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Please, J.K. Rowling, More Stories

Please, J.K. Rowling, More Stories

The current Harry Potter moviefest that I’m enjoying with my son has inspired me to make a request of J.K. Rowling. I love these stores – we’ve read all the books multiple times – because they give me hope. It’s just that simple. They give me hope.

So, I navigated over to her website at and – sure, why not? – clicked on the contact link.

The Blair Partnership represents J.K. Rowling internationally and across all media. Please direct any queries to and a member of the team will be in touch directly. J.K. Rowling very rarely does interviews or public speaking, and when she does they are usually around a new project or charitable commitment. Please note that she does not undertake fee-paying public speaking engagements. Because of the huge volume of requests coming in, J.K. Rowling also regrets she is unable to…

Yada yada yada. Well, ok, fair enough. I sent the following email, but just in case there isn’t any analysis or reporting of the communications, I’m also posting it here. You never know, maybe they do some version of web analytics, social media harvest, or even a Net Promoter Score (put me in the “I would definitively recommend” bucket).

To Whom it May Concern:

I am aware that the illustrious J.K. Rowling could not possibly respond to the billions of her readers, but I am hoping that you maintain some sort of thematic statistics for her.

If so, may I add to the numbers of those who pray that she considers creating more stories that work at multiple levels for children and adults alike? I pray for very few things.

There are so very few such nourishing narratives that do (or can) burst into our mainstream cultures as they exist today. In the Potter books (and films – one must include the films) human complexity is better grasped in these contexts that show how important existential choices are (whether or not someone has quite enough information, whether or not situations are fair, whether or not you think anything you do will make a difference to yourself or anyone else). The stories allow us to feel (with the very deepest of empathy and intuition) compassion and pity and courage and friendship and trust and even alienation. That they do so with a marvelous reinvention of all the long-standing traditions of literature, fairy tale, and even institutional satire gives incredible depth to the world she crafted and creates the speculative but nuanced expansion of imagination that used to be the basis of all liberal education.

In short, the Potter stories give me hope during what I consider to be rather dark times.

My son Ben (now 12) has grown up with the Potter story. It has given us so many opportunities to discuss life’s issues and mysteries in a common language. I can tell you – definitively – that navigating the terrain of the characters and story have made a significant difference to his own evolving character and intellectual/creative/spiritual development. He understands being true to himself, and the meaning of friendship, and the gifts of love, awareness, grace, support. He has internal reference points for things that are difficult to articulate, but can be recognized. And he doesn’t simplify into simple dualities and sound bites. He learns to ask better questions. Thank you for this gift to my son, and to me, and to all the others, everywhere.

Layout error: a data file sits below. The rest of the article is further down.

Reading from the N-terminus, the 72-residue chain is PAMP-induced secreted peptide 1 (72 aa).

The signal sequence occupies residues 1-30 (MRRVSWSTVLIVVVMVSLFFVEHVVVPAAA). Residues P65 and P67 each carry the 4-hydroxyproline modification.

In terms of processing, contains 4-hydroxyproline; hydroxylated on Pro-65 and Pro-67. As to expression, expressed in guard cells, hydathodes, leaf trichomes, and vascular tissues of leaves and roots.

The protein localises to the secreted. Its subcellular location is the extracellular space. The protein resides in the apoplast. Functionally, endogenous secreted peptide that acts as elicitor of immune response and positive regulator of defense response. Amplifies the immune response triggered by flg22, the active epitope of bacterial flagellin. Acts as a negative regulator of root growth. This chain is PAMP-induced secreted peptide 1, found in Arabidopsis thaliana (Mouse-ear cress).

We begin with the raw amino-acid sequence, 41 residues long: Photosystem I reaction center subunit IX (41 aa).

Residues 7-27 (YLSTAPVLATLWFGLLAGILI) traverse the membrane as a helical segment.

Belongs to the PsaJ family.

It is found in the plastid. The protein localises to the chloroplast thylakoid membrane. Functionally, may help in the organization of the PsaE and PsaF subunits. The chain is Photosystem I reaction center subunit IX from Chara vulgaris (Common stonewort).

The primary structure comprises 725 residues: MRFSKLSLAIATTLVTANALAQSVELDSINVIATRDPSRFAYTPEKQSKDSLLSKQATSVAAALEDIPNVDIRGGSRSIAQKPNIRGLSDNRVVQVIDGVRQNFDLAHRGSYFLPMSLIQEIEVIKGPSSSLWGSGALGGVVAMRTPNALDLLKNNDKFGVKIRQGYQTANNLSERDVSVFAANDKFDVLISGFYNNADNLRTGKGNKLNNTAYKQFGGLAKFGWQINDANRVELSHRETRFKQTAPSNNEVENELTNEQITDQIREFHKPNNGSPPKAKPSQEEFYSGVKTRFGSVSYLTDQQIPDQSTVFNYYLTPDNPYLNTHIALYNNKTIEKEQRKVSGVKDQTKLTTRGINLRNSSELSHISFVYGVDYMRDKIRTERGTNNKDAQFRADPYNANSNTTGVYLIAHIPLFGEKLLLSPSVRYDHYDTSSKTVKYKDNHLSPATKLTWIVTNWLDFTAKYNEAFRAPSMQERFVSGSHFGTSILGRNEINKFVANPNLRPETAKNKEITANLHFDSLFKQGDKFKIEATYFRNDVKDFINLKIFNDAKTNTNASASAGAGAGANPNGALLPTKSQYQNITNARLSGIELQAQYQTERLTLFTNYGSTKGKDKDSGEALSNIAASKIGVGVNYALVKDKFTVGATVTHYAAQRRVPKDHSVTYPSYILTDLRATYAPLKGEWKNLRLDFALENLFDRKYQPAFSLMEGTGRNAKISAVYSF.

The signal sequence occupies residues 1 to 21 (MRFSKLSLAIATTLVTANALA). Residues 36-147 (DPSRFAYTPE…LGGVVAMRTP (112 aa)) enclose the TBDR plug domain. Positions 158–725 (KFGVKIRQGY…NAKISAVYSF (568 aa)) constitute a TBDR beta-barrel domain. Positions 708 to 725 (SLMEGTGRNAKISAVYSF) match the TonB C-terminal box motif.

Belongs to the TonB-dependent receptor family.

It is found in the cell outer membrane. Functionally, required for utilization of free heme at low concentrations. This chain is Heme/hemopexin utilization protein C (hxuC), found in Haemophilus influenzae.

I love the woman of her personal history and of her effects in the world, but please – more stories. The world so desperately needs them.

Childhood Music, Take One

Childhood Music, Take One

I’ve been thinking about narratives, how people create stories about themselves – even (maybe even especially) private stories.

I’m not sure whether it’s our culture, or if it’s just me, but music anchors me even more than sight or touch. It rivals smell for the primal whole-self response. I had an idea to free-associate, to simply list the music I strongly recall enjoying. For almost a minute, I had the illusion that that I could make a whole list. I suspect that if I did this again, some songs would stay and others would fade back, replaced by others through a different train of constructive memory.

Tonight, at this moment, here is the music that I recall enjoying, as it occurs to me in a roughly autobiographical, chronological order.

All Through the Night
Star Light, Star Bright
I’m a Little Teapot
Good Morning to You
Oh, What a Beautiful Morning
Home on the Range
Sweet Betsy from Pike
I’ve Been Workin’ on the Railroad
Oh, Susanna!
Au Clair de al Lune
Rose, Rose and Up She Rises
I Know an Old Lady Who Swallowed a Fly
My Knapsack on My Back
Funiculì, Funiculà
Cool, Clear Water
Erie Canal
Shulamite Maiden
Sleeping Beauty
When the Bell in Lighthouse Rings Ding Dong
Oh, How Lovely is the Evening
Silent Night
Hark the Herald Angels Sing
Have You Seen the Ghost of John?
Cruella deVille (101 Dalmations)
Someone to Watch Over Me
The Beatles
In the Summertime
Forward, You Witnesses
There Was a Rooster
Joy to the Word
If You Go Away
Where Do I Begin? (Love Story)
Hushabye Mountin
West Side Story
The Mama’s and the Papa’s
The Sound of Music
Cat Stevens
South Pacific
Jesus Christ Superstar
The Doors
Jackson Five
Tony Orlando
The Carpenters
Love is Blue
The Locomotion
Classical Gas
I Think I Love You – The Partridge Family
The Monkeys
Seasons in the Sun (and side b) – Terry Jacks
Helen Reddy
Simon and Garfunkel
John Denver
American Pie
Laughter in the Rain – Neil Sedaka
My Eyes Adored You
The Eagles
Barbra Streisand
Elton John
Tom Jones
The Bee Gees
Olivia Newton-John
Steve Miller Band
Crosby Stills Nash and Young
Rolling Stones
The Who
My Sharona
Maggie May / Rod Stewart
Starry Starry Night

Looking back over the list, I’m convinced that it must be so off, in a number of ways. I also laughed. It does get better than this eventually (smile).

Have you ever thought about the music that resonated with you at a young age?

Oh, thank you, package from

Oh, thank you, package from

Oh joy! Books! Books I ordered, but that now appear like a comic gift to me from Benevolent Deities Inc.

Happy sigh. Ahhhhh…. two for browsing at leisure, one for candy satisfaction:

Pronoia Is the Antidote for Paranoia: How the Whole World Is Conspiring to Shower You with Blessings
Rob Brezsny

Diva Lion says:

Pronoia is a philosophy book of a most unusual stripe. It takes a lot of the ideas that Breszny has developed on the Free Will Astrology site and particularly that he included as themes in his amazing novel, The Televisionary Oracle, and expands on them, shaping them into a chaotically coherent philosophy of life. The style is undeniably Breszny– quirky, irreverent, soulful, linguistically athletic, challenging, hopeful.